About the Harsh Truth Series
In life, you can’t control alot of things – this is the harshest truth about life. But there is one thing you can control and that is yourself and your reactions to the never ending challenges life will throw at you. The harsh truths is a bi-weekly interview showcasing the harshness embedded in different spheres of life and academics. Today’s edition focuses on the harsh truths about being married in Medical School.
The harsh Truth Series enables you embrace your own reality and realise that you alone can make you happy.
An Interview with Oyinkansola about the harsh truths of being married in Medical School
Hanat: Can we get to meet you ?
Oyinkansola: I’m Oyinkansola, a wife, a mother, 500l medical student and a degree holder in Botany (Hons).
Oyinkansola: I also run a small business on the side
Hanat: What business if I may ask?
Oyinkansola: POS business
Hanat: How has medical school been so far?
Oyinkansola: It been a cocktail of experiences my dear
Oyinkansola: specifically: bitter, sweet, high, lows with sharp turns but totally worth it . Med school will test you physically, mentally and psychologically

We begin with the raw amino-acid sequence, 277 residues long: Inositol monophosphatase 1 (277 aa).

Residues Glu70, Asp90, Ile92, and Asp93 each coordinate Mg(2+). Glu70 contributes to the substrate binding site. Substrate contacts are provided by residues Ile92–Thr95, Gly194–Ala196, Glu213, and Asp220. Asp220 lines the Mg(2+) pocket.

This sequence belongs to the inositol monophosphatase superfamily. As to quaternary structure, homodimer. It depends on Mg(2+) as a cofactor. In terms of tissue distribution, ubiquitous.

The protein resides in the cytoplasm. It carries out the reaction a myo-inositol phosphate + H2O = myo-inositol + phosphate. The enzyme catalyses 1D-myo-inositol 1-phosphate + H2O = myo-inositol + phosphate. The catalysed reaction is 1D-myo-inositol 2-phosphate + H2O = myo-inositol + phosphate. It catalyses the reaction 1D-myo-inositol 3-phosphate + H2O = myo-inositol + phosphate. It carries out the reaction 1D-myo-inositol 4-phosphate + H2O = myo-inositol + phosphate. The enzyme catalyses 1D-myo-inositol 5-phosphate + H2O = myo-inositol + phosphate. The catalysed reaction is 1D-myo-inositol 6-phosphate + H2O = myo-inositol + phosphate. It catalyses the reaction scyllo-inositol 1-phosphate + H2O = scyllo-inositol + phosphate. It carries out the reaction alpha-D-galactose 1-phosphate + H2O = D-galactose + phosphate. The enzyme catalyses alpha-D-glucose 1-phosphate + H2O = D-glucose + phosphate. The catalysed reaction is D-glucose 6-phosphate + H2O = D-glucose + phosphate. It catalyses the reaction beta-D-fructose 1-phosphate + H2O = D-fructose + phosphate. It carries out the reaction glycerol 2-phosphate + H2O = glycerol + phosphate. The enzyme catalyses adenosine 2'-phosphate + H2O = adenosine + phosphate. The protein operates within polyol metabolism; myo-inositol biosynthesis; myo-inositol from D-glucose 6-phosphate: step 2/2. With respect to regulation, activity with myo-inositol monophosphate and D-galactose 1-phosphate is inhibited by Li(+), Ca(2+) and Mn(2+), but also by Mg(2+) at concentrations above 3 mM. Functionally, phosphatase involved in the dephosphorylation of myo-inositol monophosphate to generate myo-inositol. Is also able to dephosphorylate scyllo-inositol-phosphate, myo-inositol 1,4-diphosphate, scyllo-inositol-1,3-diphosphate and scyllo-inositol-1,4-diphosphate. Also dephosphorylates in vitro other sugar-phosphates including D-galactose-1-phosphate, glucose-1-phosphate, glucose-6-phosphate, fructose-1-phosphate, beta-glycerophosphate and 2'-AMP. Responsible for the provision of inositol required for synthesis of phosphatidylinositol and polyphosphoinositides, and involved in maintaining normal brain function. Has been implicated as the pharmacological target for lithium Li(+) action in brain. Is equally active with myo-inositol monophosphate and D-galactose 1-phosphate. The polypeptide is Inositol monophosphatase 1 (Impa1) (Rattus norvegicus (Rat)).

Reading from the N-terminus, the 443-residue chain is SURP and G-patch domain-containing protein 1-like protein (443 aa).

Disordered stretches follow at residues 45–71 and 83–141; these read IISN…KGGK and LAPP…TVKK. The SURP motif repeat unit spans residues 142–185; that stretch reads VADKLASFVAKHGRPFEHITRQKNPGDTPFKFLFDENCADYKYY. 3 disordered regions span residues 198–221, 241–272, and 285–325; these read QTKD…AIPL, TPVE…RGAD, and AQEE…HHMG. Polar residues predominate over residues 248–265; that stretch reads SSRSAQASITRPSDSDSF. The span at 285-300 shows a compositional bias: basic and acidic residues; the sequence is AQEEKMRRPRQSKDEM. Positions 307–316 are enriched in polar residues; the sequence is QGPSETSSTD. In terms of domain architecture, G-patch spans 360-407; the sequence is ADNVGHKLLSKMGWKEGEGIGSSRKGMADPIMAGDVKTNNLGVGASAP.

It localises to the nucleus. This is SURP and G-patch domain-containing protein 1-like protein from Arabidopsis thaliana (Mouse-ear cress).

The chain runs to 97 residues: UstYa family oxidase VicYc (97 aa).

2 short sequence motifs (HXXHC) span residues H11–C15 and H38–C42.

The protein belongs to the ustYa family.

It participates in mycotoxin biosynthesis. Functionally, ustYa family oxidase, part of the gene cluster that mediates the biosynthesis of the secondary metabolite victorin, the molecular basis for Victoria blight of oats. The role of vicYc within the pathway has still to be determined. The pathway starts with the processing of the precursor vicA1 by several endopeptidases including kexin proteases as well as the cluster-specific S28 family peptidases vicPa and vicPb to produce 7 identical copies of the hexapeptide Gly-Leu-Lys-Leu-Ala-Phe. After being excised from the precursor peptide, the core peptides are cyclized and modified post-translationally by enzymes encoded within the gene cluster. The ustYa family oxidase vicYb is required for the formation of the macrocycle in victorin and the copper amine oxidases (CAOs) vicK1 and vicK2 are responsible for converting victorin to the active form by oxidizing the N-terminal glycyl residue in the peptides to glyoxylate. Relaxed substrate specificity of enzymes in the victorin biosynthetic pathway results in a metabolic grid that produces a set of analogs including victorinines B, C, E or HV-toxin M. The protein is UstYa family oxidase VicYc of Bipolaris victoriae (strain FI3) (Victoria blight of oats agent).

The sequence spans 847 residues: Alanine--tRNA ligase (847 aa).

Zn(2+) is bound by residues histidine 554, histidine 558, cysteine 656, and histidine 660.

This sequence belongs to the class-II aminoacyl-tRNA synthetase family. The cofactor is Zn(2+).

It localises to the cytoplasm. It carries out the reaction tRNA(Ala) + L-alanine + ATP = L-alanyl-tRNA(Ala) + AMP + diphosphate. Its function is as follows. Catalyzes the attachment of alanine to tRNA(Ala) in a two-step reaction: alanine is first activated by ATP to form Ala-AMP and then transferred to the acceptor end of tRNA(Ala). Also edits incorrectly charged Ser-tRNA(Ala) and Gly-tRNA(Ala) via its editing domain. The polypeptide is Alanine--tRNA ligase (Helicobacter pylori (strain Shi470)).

Oyinkansola: Med school tested my ability to persevere, to be consistent and to hold my own and not breakdown.
Hanat: We should be expecting a lot from medical school then?
Oyinkansola: you would , just enjoy your time while u can cos I’m sure time moves differently in here.
When did you decide to go into medical school and what was your motivation?
Oyinkansola: I decided to go to medical school during my NYSC. Like I stated during my introduction, I have a first degree in Botany from Lagos state university. But then I realised that there wasn’t really any career progression of my choice in that line except I wanted to go into lecturing and honestly, i wanted more than that. I thought it would be hard to cross into Medicine just like that and I was also considering my age so I forgot about the idea then.
Hanat: So what happened?
Oyinkansola: After my NYSC, I went to various interviews and finally landed a job in a consultancy firm but I was so unfulfilled, it was a struggle getting myself to work everyday because I wasn’t motivated at all. I tried to keep up but it just wasn’t working for me. Then one day I got home and met my mum’s friend at our place and she told me that she just got admission into University of Ibadan I to study nursing, this woman was in her mid 50s , so there and then I made up my mind to get that medical degree. i went to Lagos state university Ojo to see my supervisor Prof Oke and I told him about my plans to enroll back to medical school and he was in full support and he advised me appropriate and the rest is history now
Hanat: How long did it take between graduation and enrolling into medical school?
Hanat: How long was it before you decided to get married.
Oyinkansola: About 2 to 3 years
What was your family’s reaction when you told them about your decision to combine academics and marriage?